The Madras High Court ruled that the Cenvat credit under GST should be granted on the inputs inherently lost in the manufacturing process.
The petitioners, M/s.ARS Steels & Alloy International Pvt. Ltd. are engaged in the manufacture of MS Billets and Ingots. MS scrap is an input in the manufacture of MS Billets and the latter, in turn, constitutes an input for manufacture of TMT/CTD Bars. There is a loss of a small portion of the inputs, inherent to the manufacturing process. The impugned orders seek to reverse a portion of the ITC claimed by the petitioners, proportionate to the loss of the input, referring to the provisions of Section 17(5)(h) of the GST Act.
Mr.Mudimannan, counsel for the petitioner raised the issue, whether a reversal of Input Tax Credit (ITC) is contemplated in relation to loss arising from manufacturing process.
As regards the Legislative history of this provision, the erstwhile Tamil Nadu Value Added Tax Act, 2006 contained an equivalent provision in Section 19 thereof, which deals with various situations arising from the grant and reversal of ITC. Section 19 (1) grants eligibility to ITC of the amount of tax paid under the TNVAT Act by a registered dealer. It sets out situations where such ITC shall be denied as well.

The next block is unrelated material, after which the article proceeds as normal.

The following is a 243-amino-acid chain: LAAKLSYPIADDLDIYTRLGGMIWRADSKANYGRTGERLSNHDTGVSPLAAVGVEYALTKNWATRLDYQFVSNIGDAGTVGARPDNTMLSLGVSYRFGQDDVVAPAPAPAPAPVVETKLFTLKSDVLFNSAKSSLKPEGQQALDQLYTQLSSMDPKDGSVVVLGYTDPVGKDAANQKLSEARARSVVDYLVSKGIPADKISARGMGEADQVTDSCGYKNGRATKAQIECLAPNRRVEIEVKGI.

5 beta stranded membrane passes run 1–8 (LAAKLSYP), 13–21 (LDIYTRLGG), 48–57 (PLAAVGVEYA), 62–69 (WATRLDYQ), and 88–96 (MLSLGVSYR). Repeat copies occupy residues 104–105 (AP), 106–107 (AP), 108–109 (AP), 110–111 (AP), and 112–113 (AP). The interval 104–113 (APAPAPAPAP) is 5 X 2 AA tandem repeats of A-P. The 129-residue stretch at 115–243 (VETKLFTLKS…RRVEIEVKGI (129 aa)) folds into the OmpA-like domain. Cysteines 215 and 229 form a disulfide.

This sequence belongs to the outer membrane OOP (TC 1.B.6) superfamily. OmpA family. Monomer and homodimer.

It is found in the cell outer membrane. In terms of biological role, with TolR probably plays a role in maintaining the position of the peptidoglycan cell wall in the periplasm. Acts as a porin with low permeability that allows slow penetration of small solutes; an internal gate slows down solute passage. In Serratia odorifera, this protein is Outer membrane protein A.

The single judge bench of Justice Anita Sumanth relied on Rupa & Co. Ltd. V. Cestat, Chennai wherein a Division Bench of Madras High Court decided a question of law in regard to the entitlement to Cenvat credit involving the measure of inputs used in the manufacturing process, in terms of the provisions of Section 9A and 2(g) of the CENVAT Credit Rules, 2002.
The court held that the reversal of ITC involving Section 17(5)(h) by the revenue, in cases of loss by consumption of input which is inherent to manufacturing loss is misconceived, as such loss is not contemplated or covered by the situations adumbrated under Section 17(5)(h).Subscribe Taxscan AdFree to view the Judgment